@stageobjective(sp, 0.0)
    elseif stage == 2
        # Second stage: choose how many seats to sell
        Ω = [
            Dict(:first => 20, :business => 50, :economy => 200),
            Dict(:first => 10, :business => 25, :economy => 175),
            Dict(:first => 5, :business => 10, :economy => 150),
        ]
        SDDP.parameterize(sp, Ω) do ω
            for (cabin, demand) in ω
                set_upper_bound(sell[cabin].out, demand)
            end
        end
        # We can't change the number of seats, and there is no objective
        # contribution
        @constraint(sp, [c in cabins], seats[c].in == seats[c].out)
        @stageobjective(sp, 0.0)
    else
        # Third stage: Find out who turns up, and pay penalty for over-selling
        @assert stage == 3
        # Variable to compute oversold seats
        @variable(sp, Δ[cabins] >= 0)
        # Seat balance constraint to compute Δ
        @constraint(sp, bal[c in cabins], 1.0 * sell[c].in - Δ[c] <= seats[c].in)
        # 100, 90, and 80% of clients turn up with 50, 25, and 25% probability.
        SDDP.parameterize(sp, [1.0, 0.9, 0.8], [0.5, 0.25, 0.25]) do ω
            for c in cabins
                # Update the seat balance constraint with the true multiplier
                set_normalized_coefficient(bal[c], sell[c].in, ω)
            end
            scale = Dict(:first => 3.0, :business => 2.0, :economy => 1.0)
            @stageobjective(sp, sum(scale[c] * (sell[c].in - 2.5 * Δ[c]) for c in cabins))
        end
    end
end

SDDP.train(model, iteration_limit = 30)
simulations = SDDP.simulate(model, 10, Symbol[:seats, :sell]);

julia> getfield.(simulations[1][1][:seats], :out)
1-dimensional DenseAxisArray{Float64,1,...} with index sets:
    Dimension 1, [:first, :business, :economy]
And data, a 3-element Vector{Float64}:
  10.0
  20.000000000000018
 149.99999999999997
```
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  • $\begingroup$ Thank you very much for your response. I am unfamiliar with Julia, although I will try to understand the code. The main task given by the book was to construct those constraints and explicitly write them (not solve them). I got some ideas but am still unable to write the solution @OscarDowson. It will be a great help if can help me to construct those constraints for the first stage (I will try to write other stage by my own). Thanks again. $\endgroup$
    – falamiw
    Oct 20, 2022 at 9:18
  • $\begingroup$ I guess I understand the program except few lines like @constraint(sp, bal[c in cabins], 1.0 * sell[c].in - Δ[c] <= seats[c].in) and # 100, 90, and 80% of clients turn up with 50, 25, and 25% probability. line. Could you describe this two line? Please @OscarDowson $\endgroup$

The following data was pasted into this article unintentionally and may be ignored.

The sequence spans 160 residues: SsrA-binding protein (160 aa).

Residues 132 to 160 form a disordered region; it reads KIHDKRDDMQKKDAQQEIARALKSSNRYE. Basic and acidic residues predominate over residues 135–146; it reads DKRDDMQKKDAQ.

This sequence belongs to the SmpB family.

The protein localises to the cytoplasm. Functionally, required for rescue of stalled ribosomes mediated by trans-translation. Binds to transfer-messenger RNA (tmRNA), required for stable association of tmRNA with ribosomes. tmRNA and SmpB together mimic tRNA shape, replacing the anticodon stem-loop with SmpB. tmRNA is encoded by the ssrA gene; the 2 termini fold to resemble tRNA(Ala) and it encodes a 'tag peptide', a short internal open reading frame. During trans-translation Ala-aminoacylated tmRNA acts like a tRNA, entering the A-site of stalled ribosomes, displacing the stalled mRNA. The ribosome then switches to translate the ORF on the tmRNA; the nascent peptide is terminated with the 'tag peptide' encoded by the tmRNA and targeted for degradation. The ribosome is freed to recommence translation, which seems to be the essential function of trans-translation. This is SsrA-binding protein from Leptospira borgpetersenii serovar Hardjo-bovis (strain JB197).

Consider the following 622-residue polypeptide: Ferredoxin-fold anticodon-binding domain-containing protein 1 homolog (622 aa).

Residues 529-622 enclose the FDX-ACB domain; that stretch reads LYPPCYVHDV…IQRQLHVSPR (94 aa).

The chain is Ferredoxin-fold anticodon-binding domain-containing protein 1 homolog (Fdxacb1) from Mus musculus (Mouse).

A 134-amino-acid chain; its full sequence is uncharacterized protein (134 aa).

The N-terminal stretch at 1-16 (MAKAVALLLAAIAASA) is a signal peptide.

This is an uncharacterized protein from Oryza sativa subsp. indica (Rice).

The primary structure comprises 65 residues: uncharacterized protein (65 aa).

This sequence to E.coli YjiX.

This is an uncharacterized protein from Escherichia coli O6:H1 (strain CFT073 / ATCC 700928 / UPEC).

– falamiw
    Oct 21, 2022 at 15:31
  • $\begingroup$ Δ[c] is a variable used to count how many seats we have over-sold in each class c. Rearranging, sell[c].in - seats[c].in <= Δ[c]. In the parameterize function, ω is 1.0, 0.9, or 0.8 with 0.5, 0.25, or 0.25 probability. The question is a little clear, but that's what I assumed from the sentence "Assume that there is a 50% probability that all clients with a reservation effectively show up and that 10 or 20% no-shows occur with equal probability." $\endgroup$ Oct 23, 2022 at 20:57
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Ok, my last post for this Q perhaps: regarding: update 2, Stage 3, you can introduce a recourse variable, a random variable for each section to capture overbooking like:

S[s,c] - c >= O[c] where O[c] is overbooking for section c, c = [F,B,E], s=scenarios & S[s,c] is ticket sales for scenario s. Similar to Oscar's.

Or

Remove this constraint in stage 2: S[s,c] <= c, since the assumption of bookings limited to seat capacity will no longer exit, add Constraint

S[s,c] >= c and so for Stage 3:

Overbooking = S[s,c]-c

With no-show into account, add a Penalty like:

P[c](0.5S[s,c] - c), where P[c] is penalty for section c. Penalty for airline will be for ticket holders who are still in excess of capacity for each section even after no-shows. Also there's no assumption of excess passengers being upgraded.

Also, since its Stage 3 depending upon Stage 2 Joint probability for 50% no-show for Scenario 1 is: 0.33*0.5

So Total Penalty =

Sum of (0.33)(0.5)P[c](0.5S[s,c]-c) for all s & c

Objective = Total Ticket Price - Total Penalty

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  • $\begingroup$ It will be a great help if you clear your writing. @Sutanu $\endgroup$
    – falamiw
    Oct 22, 2022 at 16:11
  • $\begingroup$ Tried, am finding editor not comfortable. $\endgroup$ Oct 22, 2022 at 23:16
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Ok, Stage=1: design Capacity=200 Vars: f, b, e #or set of section

Subject to:

stage:1 designing

2f+1.5b+e <= capacity

Stage:2 booking

Vars: sf1, sf2, sf3, sb1,...

S[s,c] <= demand[s,c] v c € section, s€scenarios

Linking stage 1 & stage 2 vars

Sf[s,c] <= f...

Stage 3: overbooking?

unclear if each no show have joint Probability, like 0.33*0.33 (probs for Each scenario & no show) Also if tickets sold limited by seats then where is overbooking?

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  • $\begingroup$ What does sf1 mean? can you add some context for this line, "S[s,c] <= demand[s,c] v c € section, s€scenarios". @Sutanu $\endgroup$
    – falamiw
    Oct 21, 2022 at 4:09
  • $\begingroup$ That's an abstract name of variable based on scenario & section. Sf1: first class bookings in scenario 1. Similarly S[s,c] is the concrete version, bookings sold for section c in scenario s, just to show the looping. So it's just sf1 <=demand for f in scene 1. So on.... $\endgroup$
    – Sutanu
    Oct 21, 2022 at 11:06